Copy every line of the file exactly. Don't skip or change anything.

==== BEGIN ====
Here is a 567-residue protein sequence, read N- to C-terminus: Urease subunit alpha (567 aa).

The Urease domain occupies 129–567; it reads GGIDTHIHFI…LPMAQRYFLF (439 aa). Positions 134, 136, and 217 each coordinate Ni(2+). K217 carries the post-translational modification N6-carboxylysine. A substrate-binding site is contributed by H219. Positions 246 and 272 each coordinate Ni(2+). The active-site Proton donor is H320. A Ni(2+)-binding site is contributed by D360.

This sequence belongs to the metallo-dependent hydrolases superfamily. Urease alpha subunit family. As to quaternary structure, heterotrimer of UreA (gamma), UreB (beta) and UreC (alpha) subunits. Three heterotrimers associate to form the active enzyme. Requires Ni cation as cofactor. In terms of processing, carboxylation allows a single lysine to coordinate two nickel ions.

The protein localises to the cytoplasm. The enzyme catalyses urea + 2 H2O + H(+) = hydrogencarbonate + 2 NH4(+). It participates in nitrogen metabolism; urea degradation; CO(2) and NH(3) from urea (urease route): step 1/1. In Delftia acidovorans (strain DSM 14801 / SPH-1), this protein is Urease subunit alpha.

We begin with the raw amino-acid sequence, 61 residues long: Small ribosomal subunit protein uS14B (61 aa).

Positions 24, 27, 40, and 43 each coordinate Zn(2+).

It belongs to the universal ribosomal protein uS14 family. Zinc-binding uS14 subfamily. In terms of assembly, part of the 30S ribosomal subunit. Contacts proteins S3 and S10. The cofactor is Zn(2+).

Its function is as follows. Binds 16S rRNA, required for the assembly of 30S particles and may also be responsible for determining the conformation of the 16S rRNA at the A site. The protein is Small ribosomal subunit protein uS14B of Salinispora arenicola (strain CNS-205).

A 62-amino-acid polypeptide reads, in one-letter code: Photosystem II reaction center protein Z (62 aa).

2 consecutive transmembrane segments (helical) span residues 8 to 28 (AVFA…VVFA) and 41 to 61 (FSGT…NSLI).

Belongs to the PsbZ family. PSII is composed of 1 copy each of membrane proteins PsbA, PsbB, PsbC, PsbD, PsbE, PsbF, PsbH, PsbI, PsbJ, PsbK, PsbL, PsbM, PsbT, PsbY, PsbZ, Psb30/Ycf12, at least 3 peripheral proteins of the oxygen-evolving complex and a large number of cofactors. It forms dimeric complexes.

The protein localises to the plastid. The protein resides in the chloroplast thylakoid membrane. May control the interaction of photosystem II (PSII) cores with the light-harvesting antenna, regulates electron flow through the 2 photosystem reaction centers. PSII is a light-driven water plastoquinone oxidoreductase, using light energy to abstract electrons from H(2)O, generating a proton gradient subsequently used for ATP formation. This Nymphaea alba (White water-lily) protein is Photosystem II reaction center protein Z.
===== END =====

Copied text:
Here is a 567-residue protein sequence, read N- to C-terminus: Urease subunit alpha (567 aa).

The Urease domain occupies 129–567; it reads GGIDTHIHFI…LPMAQRYFLF (439 aa). Positions 134, 136, and 217 each coordinate Ni(2+). K217 carries the post-translational modification N6-carboxylysine. A substrate-binding site is contributed by H219. Positions 246 and 272 each coordinate Ni(2+). The active-site Proton donor is H320. A Ni(2+)-binding site is contributed by D360.

This sequence belongs to the metallo-dependent hydrolases superfamily. Urease alpha subunit family. As to quaternary structure, heterotrimer of UreA (gamma), UreB (beta) and UreC (alpha) subunits. Three heterotrimers associate to form the active enzyme. Requires Ni cation as cofactor. In terms of processing, carboxylation allows a single lysine to coordinate two nickel ions.

The protein localises to the cytoplasm. The enzyme catalyses urea + 2 H2O + H(+) = hydrogencarbonate + 2 NH4(+). It participates in nitrogen metabolism; urea degradation; CO(2) and NH(3) from urea (urease route): step 1/1. In Delftia acidovorans (strain DSM 14801 / SPH-1), this protein is Urease subunit alpha.

We begin with the raw amino-acid sequence, 61 residues long: Small ribosomal subunit protein uS14B (61 aa).

Positions 24, 27, 40, and 43 each coordinate Zn(2+).

It belongs to the universal ribosomal protein uS14 family. Zinc-binding uS14 subfamily. In terms of assembly, part of the 30S ribosomal subunit. Contacts proteins S3 and S10. The cofactor is Zn(2+).

Its function is as follows. Binds 16S rRNA, required for the assembly of 30S particles and may also be responsible for determining the conformation of the 16S rRNA at the A site. The protein is Small ribosomal subunit protein uS14B of Salinispora arenicola (strain CNS-205).

A 62-amino-acid polypeptide reads, in one-letter code: Photosystem II reaction center protein Z (62 aa).

2 consecutive transmembrane segments (helical) span residues 8 to 28 (AVFA…VVFA) and 41 to 61 (FSGT…NSLI).

Belongs to the PsbZ family. PSII is composed of 1 copy each of membrane proteins PsbA, PsbB, PsbC, PsbD, PsbE, PsbF, PsbH, PsbI, PsbJ, PsbK, PsbL, PsbM, PsbT, PsbY, PsbZ, Psb30/Ycf12, at least 3 peripheral proteins of the oxygen-evolving complex and a large number of cofactors. It forms dimeric complexes.

The protein localises to the plastid. The protein resides in the chloroplast thylakoid membrane. May control the interaction of photosystem II (PSII) cores with the light-harvesting antenna, regulates electron flow through the 2 photosystem reaction centers. PSII is a light-driven water plastoquinone oxidoreductase, using light energy to abstract electrons from H(2)O, generating a proton gradient subsequently used for ATP formation. This Nymphaea alba (White water-lily) protein is Photosystem II reaction center protein Z.